min read

Announcing Lucy

Lucy is a new DSL (domain-specific language) for describing Finite State Machines and Statecharts. It compiles to JavaScript using XState.

A simple toggle machine looks like this:


state enabled {
toggle => disabled

initial state disabled {
toggle => enabled

Which compiles to this JavaScript:


import { Machine } from 'xstate';

export default Machine({
initial: 'disabled',
states: {
enabled: {
on: {
toggle: 'disabled'
disabled: {
on: {
toggle: 'enabled'

Lucy is alpha software. Do not use it if you expect it to always work or be well documented yet. It's not! But if you're adventurous and want to try out a way to more concisely describe state machines, or want to contribute, please give it a try.

The Lucy language guide contains more examples of what Lucy can do. It attempts to support most features of XState and comes pretty close. If there are missing features you'd like to see, please file an issue on GitHub.

Here's a more complex Lucy program that uses external JavaScript functions, multiple machines, and actors:

use './api' { deleteTodo }

machine todoItem {
state idle {
delete => deleting
state deleting {
invoke deleteTodo {
done => deleted
final state deleted {}

machine app {
state idle {
new => assign(todo, spawn(todoItem))
delete => send(todo, delete)


Lucy is based on Statecharts, the proven way to build user interface logic. It is written in C and compiled to native binaries (for the CLI compiler) and to Wasm, for use in JavaScript based build tools. Due to this, compiling Lucy code is extremely fast. Benchmarks are to come, but I feel confident that a project with dozens of Lucy files should feel near instant to compile.

Already Lucy supports Snowpack, Rollup, and Vite plugins with more tooling support to come. If you're interested in contributing a plugin for another build tool (they are very easy to write), please let me know.

See the install page for installing and using Lucy today.

The Name

Since I know people will ask... A few years ago I got tired of all of the npm package names being taken so I stopped trying to name my projects based on what they do. Instead I use a convention of naming (most of) my projects after classic gothic literature and cinema. Lucy is named after Lucy Westenra, an antogonist in the 1897 novel Dracula.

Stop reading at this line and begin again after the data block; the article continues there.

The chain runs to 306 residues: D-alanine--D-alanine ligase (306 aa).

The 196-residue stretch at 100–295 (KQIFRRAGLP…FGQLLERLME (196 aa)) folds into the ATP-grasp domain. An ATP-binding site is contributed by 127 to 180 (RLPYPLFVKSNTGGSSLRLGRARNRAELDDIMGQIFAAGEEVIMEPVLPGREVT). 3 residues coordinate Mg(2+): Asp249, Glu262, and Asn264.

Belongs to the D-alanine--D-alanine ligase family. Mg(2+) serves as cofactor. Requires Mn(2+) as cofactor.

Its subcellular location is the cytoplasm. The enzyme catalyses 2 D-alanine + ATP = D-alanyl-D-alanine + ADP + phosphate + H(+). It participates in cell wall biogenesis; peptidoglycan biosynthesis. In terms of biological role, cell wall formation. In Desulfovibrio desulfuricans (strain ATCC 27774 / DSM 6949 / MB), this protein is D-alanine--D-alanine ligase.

Why a DSL?

Finite State Machines and Statecharts are already used successfully in UI applications today. XState is the most robust way to build state logic on the web. I've used XState for many years, and am also the author of another FSM/Statechart library, Robot.

However I've always wanted a more concise way to describe state machines. Especially with XState it becomes a lot of options objects. DSLs are an underused way of making programming more declarative. If you've used CSS and enjoy it, you know the benefit of a DSL.

Futhermore, a static DSL opens up possibilities to improve both the developer and user experience of web applications. Svelte uses static templates to compile to a smaller and faster JavaScript output. Likewise, a DSL for runtime logic can potentially be used to reduce the size of client-side JavaScript even more. If you know what possible states exist for an application and you know what parts of a template are dynamic, you have everything you need to only compile to the minimum JavaScript that is absolutely necessary at runtime.

However these are ideas for the future. For now Lucy's aim is to improve the FSM (and XState in particular) developer experience. Please join me, download Lucy and kick the tires around.

You can ping me on Twitter and tell me what you think.